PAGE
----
Robert H. Purcell, M.D., head of the hepatitis viruses section at the National Institute of Allergy and Infectious Diseases (NIAID), National Institutes of Health, Bethesda, Md., received the 1998 King Faisal International Prize for Medicine in a special ceremony in Riyadh, Saudi Arabia, on February 14. Dr. Purcell shares the prize with John L. Gerin, Ph.D., director of the molecular virology and immunology division at Georgetown University Medical Center, Rockville, Md., who has received NIAID support for many years.
The two scientists, working in close collaboration, have devoted much of their research careers to the discovery, identification and characterization of various hepatitis viruses, and to development of diagnostic tests, treatments and preventive measures for hepatitis. They were key in the development of the hepatitis A vaccine that is in use worldwide and have also developed a hepatitis E vaccine that is now in preclinical studies.
Drs. Purcell and Gerin continue to collaborate on studies of mutual interest: testing a candidate hepatitis B vaccine in China; discovery of a new strain of hepatitis D virus in the jungles of Brazil; and studies on the epidemiology of hepatitis E virus in Pakistan.
Anthony S. Fauci, M.D., director of NIAID, said of Drs. Purcell and Gerin, "Their work is a classic model of dedication to fighting disease across the spectrum -- from the laboratory bench to the patients bedside. We are grateful to the King Faisal Foundation for its recognition of outstanding contributions by these medical researchers and for focusing the attention of the general public on the positive impacts such research has on public health and the citizens of all countries."
The King Faisal Foundation was established 20 years ago in honor of King Faisal ibn Abd Al Aziz. The King Faisal International Prize was conceived not as an encouragement, but rather as a formal recognition of those who have dedicated their lives to serving others. The prize may be awarded in five categories: service to Islam; Islamic studies; Arabic literature; medicine; and mathematics. The prize citation for medicine states that Drs. Purcells and Gerins work has had a "profound effect on the control and prevention of various forms of hepatitis."
"Our studies have taught us," said Dr. Purcell, "that while cultures may differ from region to region, diseases and the suffering they cause often are universal and, furthermore, almost always very difficult to conquer."
Having completed medical school at Duke University and an internship in pediatrics at Duke University Hospital, Dr. Purcell joined the U.S. Public Health Service and served in the Epidemic Intelligence Service of the Centers for Disease Control and Prevention from 1963 to 1965. He studied respiratory viruses and mycoplasmas in the Laboratory of Infectious Diseases before changing his research focus to hepatitis viruses. He has been head of the hepatitis virus section at NIAID since 1974.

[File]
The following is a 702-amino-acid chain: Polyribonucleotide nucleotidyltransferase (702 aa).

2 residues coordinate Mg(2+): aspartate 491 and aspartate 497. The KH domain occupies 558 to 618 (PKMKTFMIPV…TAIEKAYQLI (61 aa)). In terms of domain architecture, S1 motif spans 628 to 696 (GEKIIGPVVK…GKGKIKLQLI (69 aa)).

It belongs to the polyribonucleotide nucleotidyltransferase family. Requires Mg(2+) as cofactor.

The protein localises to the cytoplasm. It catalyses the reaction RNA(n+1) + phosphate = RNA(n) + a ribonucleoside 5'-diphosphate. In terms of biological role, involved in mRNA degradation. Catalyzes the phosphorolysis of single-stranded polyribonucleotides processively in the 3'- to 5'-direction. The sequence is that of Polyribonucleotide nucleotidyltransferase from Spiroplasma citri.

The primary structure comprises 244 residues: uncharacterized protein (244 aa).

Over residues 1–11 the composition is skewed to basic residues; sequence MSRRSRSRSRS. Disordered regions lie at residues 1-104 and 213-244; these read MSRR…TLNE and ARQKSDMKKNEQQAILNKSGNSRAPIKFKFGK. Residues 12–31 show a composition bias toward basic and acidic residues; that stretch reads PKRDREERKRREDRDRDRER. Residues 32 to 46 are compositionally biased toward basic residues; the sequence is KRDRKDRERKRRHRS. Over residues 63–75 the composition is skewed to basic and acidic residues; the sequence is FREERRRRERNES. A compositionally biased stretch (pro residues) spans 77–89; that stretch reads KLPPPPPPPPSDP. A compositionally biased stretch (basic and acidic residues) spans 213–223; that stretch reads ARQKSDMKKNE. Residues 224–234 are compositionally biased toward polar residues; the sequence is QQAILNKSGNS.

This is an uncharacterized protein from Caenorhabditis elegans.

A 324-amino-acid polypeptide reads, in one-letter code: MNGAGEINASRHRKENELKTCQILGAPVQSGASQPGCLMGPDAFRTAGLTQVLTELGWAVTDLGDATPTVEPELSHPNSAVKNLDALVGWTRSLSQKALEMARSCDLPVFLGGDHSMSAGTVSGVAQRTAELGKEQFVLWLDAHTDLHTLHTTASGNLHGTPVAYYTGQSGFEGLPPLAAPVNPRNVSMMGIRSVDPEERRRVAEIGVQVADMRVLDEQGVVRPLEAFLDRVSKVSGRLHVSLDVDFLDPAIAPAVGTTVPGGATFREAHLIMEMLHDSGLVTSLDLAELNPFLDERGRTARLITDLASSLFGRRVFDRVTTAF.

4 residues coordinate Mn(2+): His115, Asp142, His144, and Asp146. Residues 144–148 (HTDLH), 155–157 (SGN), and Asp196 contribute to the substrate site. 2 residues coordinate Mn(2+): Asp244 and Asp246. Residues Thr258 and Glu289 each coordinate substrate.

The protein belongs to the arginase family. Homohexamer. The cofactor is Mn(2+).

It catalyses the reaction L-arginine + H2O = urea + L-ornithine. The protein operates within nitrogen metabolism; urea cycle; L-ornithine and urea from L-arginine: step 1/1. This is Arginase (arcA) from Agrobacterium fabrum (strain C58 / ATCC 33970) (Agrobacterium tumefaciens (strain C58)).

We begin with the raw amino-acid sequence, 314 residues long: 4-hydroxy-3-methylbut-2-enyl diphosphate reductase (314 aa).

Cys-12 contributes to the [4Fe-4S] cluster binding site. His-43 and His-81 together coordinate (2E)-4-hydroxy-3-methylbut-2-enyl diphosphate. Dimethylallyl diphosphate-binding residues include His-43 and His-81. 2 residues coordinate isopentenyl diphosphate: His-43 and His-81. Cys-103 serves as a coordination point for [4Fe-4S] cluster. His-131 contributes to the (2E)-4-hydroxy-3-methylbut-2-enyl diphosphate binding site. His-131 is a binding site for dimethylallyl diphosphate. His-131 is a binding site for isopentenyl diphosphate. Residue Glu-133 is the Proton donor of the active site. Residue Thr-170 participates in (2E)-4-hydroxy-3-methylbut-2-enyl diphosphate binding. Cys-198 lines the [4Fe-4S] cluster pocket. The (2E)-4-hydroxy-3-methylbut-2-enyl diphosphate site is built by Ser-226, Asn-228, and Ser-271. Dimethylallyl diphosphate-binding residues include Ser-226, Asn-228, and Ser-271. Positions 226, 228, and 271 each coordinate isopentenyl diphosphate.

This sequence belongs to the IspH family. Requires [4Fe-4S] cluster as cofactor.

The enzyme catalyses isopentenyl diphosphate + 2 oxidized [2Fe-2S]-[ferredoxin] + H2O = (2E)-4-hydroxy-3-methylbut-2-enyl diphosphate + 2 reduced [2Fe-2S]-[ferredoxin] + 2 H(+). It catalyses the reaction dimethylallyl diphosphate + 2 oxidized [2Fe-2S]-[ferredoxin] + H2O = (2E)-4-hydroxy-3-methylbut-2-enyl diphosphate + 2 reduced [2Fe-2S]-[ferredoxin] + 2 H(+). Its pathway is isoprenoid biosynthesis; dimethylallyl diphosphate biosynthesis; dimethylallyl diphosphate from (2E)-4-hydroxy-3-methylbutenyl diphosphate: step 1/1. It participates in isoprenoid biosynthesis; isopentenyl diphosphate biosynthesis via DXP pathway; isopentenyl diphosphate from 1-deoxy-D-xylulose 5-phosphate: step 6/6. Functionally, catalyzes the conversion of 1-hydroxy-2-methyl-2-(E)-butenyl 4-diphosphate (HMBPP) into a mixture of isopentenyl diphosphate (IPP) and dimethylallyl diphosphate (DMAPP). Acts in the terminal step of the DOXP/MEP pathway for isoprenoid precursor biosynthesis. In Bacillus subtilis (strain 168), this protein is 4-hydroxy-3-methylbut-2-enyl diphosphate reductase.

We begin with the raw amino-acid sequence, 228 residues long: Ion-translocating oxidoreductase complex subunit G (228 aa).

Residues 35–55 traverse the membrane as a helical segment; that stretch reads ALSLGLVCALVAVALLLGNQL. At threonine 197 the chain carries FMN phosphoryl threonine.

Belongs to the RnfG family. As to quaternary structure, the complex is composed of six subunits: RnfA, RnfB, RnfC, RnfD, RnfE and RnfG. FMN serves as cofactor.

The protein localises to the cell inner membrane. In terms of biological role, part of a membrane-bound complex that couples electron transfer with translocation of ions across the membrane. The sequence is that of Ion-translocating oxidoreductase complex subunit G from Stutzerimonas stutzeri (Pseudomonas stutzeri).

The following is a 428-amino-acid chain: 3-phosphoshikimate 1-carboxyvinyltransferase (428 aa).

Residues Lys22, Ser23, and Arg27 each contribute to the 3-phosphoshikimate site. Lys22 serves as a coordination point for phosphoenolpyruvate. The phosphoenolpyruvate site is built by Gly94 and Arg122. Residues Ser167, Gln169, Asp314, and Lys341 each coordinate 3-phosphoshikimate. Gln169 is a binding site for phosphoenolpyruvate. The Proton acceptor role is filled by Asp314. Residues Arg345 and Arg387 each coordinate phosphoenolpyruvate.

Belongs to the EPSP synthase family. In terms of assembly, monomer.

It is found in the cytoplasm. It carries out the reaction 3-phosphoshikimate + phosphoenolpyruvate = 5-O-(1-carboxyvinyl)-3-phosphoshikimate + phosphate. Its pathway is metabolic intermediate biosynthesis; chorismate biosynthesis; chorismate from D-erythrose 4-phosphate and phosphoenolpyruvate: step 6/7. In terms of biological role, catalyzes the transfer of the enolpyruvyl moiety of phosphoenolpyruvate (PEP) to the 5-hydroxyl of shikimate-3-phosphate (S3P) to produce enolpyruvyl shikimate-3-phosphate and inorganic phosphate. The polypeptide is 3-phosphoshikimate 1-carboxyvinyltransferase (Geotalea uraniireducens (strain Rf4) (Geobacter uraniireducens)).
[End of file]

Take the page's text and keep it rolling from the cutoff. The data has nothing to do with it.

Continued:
Dr. Purcell, a member of the National Academy of Sciences, is the author of more than 500 articles, reviews and book chapters, and the recipient of many awards and honors, among them: the Gorgas Medal; the Squibb Award of the Infectious Diseases Society of America; the Gold Medal Award of the Canadian Liver Foundation; and the Inventors Incentive Award of the Society for Experimental Biology and Medicine. Dr. Purcell is also an elected fellow of the American Academy of Microbiology and holds adjunct professorships at several universities.
Dr. Gerin, whose research has received long-term support from NIAID, is author of some 500 abstracts and journal articles, and has served on the editorial boards of the Journal of Clinical Laboratory Analysis, Hepatology, the Journal of Clinical Laboratory Investigation, and Vaccine Research. He is professor emeritus at Catholic Medical College in Seoul, Korea, a member of the scientific advisory board of the Albert Sabin Vaccine Institute, and an appointed member of the Lombardi Cancer Center at Georgetown University Medical Center in Washington, D.C.
NIAID is a component of the National Institutes of Health (NIH). NIAID conducts and supports research to prevent, diagnose and treat illnesses such as HIV disease and other sexually transmitted diseases, tuberculosis, malaria, asthma and allergies. NIH is an agency of the U.S. Department of Health and Human Services.